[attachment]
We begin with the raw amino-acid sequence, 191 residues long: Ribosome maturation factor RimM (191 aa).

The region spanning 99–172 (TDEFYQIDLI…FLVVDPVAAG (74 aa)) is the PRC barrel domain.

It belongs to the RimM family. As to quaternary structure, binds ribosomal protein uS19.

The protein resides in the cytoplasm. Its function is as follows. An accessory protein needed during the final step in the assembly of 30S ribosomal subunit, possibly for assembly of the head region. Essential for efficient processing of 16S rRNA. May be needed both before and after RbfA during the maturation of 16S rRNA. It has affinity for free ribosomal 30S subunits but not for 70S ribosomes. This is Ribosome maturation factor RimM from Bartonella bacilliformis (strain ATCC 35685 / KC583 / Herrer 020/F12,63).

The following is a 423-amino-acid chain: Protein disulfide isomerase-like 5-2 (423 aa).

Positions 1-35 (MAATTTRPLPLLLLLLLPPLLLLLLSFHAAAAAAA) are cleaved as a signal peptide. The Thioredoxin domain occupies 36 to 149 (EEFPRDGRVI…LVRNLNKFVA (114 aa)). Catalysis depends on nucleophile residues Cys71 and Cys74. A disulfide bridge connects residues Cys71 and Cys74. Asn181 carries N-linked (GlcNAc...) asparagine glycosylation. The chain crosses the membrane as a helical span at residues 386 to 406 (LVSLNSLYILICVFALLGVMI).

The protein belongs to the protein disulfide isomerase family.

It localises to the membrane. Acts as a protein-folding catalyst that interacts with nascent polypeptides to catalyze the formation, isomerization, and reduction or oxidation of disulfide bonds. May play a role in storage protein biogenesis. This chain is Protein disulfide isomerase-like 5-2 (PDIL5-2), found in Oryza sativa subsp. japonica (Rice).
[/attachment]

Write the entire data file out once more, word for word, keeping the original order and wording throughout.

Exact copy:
We begin with the raw amino-acid sequence, 191 residues long: Ribosome maturation factor RimM (191 aa).

The region spanning 99–172 (TDEFYQIDLI…FLVVDPVAAG (74 aa)) is the PRC barrel domain.

It belongs to the RimM family. As to quaternary structure, binds ribosomal protein uS19.

The protein resides in the cytoplasm. Its function is as follows. An accessory protein needed during the final step in the assembly of 30S ribosomal subunit, possibly for assembly of the head region. Essential for efficient processing of 16S rRNA. May be needed both before and after RbfA during the maturation of 16S rRNA. It has affinity for free ribosomal 30S subunits but not for 70S ribosomes. This is Ribosome maturation factor RimM from Bartonella bacilliformis (strain ATCC 35685 / KC583 / Herrer 020/F12,63).

The following is a 423-amino-acid chain: Protein disulfide isomerase-like 5-2 (423 aa).

Positions 1-35 (MAATTTRPLPLLLLLLLPPLLLLLLSFHAAAAAAA) are cleaved as a signal peptide. The Thioredoxin domain occupies 36 to 149 (EEFPRDGRVI…LVRNLNKFVA (114 aa)). Catalysis depends on nucleophile residues Cys71 and Cys74. A disulfide bridge connects residues Cys71 and Cys74. Asn181 carries N-linked (GlcNAc...) asparagine glycosylation. The chain crosses the membrane as a helical span at residues 386 to 406 (LVSLNSLYILICVFALLGVMI).

The protein belongs to the protein disulfide isomerase family.

It localises to the membrane. Acts as a protein-folding catalyst that interacts with nascent polypeptides to catalyze the formation, isomerization, and reduction or oxidation of disulfide bonds. May play a role in storage protein biogenesis. This chain is Protein disulfide isomerase-like 5-2 (PDIL5-2), found in Oryza sativa subsp. japonica (Rice).